Steve Yzerman doesn’t look good in blue and sliver. Red is his color. But for five years now the former Detroit star has been wearing another team’s colors and it doesn’t seem right.
It’s very possible that this playoff season the Red Wings will see Yzerman in blue and silver up close a lot. Detroit and Yzerman’s Tampa Bay Lightning are on a collision course to meet in the first round of the Stanley Cup playoffs.
The Lightning have always had a connection to Detroit. Their second official coach was the old Quebec Frenchman Jacques Demers, who had guided the Wings for four seasons in the 1980s. Their first big scoring threat was Dino Ciccarelli, a sharpshooting sniper who they snatched from the Wings. When the Lightning franchise was first put on the selling block in the late 1990s, Pistons’ owner Bill Davidson was rumored to be interested. He eventually bought the Lightning in 1999. The deal included a bonus for the Bolts — Davidson was bringing his minor league team the Detroit Vipers along to become Tampa Bay’s top affiliate. As a result, over the next few seasons many Vipers made their way south to play in Florida. Davidson also appointed longtime Pistons’ executive Tom Wilson as his first president. Wilson maintained a front office position with the Pistons and when the Lightning won the Stanley Cup in 2004 and the Pistons won the NBA title that same spring, Wilson and Davidson became the first owner and CEO tandem to hold two major sports titles at the same time.
But the biggest and most controversial connection between the Lightning and Wings is Yzerman, a Hall of Famer who is beloved in Motown as one of the iconic figures of Detroit sports. Yzerman’s gritty leadership and amazing talent that led the Wings to three Stanley Cup titles, has earned him a status that approaches the level of Gordie Howe in Hockeytown history.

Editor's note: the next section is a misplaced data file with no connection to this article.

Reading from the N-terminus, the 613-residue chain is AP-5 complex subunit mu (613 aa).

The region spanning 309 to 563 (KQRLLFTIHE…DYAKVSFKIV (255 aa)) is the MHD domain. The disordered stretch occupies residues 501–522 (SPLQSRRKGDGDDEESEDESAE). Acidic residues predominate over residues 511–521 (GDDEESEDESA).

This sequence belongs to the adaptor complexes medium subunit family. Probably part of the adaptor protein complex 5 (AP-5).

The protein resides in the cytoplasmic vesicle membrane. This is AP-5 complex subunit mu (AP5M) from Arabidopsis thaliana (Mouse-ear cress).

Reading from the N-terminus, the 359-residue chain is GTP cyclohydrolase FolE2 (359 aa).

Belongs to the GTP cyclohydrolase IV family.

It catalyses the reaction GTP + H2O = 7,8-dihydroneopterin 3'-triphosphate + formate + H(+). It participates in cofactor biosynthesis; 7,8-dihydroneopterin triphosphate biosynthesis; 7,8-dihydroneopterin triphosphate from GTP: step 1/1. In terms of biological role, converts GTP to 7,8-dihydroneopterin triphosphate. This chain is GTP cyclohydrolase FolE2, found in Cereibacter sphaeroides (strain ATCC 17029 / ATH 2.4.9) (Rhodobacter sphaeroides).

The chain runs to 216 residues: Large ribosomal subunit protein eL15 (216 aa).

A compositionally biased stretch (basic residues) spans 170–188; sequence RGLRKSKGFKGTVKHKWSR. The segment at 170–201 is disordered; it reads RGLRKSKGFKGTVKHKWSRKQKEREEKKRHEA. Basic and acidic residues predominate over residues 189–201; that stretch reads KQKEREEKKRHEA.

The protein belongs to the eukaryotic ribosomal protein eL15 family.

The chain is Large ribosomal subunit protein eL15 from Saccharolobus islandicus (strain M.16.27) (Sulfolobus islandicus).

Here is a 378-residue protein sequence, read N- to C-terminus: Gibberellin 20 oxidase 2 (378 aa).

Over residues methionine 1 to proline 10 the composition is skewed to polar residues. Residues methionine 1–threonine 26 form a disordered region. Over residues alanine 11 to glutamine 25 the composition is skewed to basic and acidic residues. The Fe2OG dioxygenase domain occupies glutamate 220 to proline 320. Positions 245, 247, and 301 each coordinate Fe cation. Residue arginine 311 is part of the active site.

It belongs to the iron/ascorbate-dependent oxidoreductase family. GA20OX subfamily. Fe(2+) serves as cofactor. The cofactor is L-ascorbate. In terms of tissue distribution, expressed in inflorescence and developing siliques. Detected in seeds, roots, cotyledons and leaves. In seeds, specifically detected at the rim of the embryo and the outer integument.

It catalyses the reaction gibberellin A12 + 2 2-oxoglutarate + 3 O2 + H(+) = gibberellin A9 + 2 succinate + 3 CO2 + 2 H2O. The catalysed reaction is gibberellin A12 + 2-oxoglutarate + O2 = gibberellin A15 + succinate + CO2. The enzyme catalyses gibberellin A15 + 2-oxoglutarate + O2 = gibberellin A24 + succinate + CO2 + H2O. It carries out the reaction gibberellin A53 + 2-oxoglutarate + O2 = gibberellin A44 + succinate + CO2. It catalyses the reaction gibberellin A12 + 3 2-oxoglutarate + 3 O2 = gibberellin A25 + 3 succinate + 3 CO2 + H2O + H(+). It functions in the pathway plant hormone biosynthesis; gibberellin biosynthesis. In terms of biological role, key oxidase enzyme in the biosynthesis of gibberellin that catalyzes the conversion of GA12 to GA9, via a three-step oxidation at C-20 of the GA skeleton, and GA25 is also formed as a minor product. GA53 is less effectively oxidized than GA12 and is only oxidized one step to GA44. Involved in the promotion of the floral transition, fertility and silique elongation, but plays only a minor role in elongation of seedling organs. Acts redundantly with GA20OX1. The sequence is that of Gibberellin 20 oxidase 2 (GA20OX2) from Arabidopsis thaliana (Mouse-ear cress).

But in 2010 fans were shocked when Yzerman was hired away from the Red Wings to serve as general manager of the Lightning. It was assumed that Stevie Y would remain in the Detroit front office and continue to help Detroit be one of the most successful franchises in professional sports. But his departure was like a punch to the stomach. Now nearly five years later, Yzerman has proven himself to be as good a leader in a shirt and tie as he was in a hockey sweater. This season his Lightning are in 2nd place in the Atlantic Division, one spot ahead of the Red Wings. If that positioning stays in place, the two teams will meet in the first round of the playoffs.
The Red Wings and the Lightning have never met in the postseason, the Lightning having spent all but one year in the Eastern Conference and Detroit only shifting that conference a few seasons ago. Though they entered the NHL as an expansion team for the 1992-93 season, the Lightning have fared pretty well for a young franchise. They’ve never finished in last place and they’ve earned a spot in the Stanley Cup playoffs seven times so far in 22 years. They won the Stanley Cup in 2003-04, exciting their fans with seven game victories in the conference finals and Cup finals.
What will be going through Yzerman’s head if he’s sitting in Joe Louis Arena watching his Lightning take on his old team? How will Detroit fans react?
Don’t expect any boos for Yzerman. Expect lots of camera shots of his #19 jersey hanging in the Joe Louis rafters. Detroit fans will always give him a loud ovation (at least real Detroit fans will), and Yzerman will be gracious for sure. But in his chest is a heart that beats for one thing — winning. The very thing that endeared Yzerman to Motown fans for more than two decades will also be on display in a first round matchup between the Wings and Lightning. And it’ll be in his team too, should they get the chance to face off against the Red Wings.
A 24th straight trip to the playoffs for the Detroit Red Wings will be sweet, but a matchup against Yzerman’s team will make the first round interesting on many levels.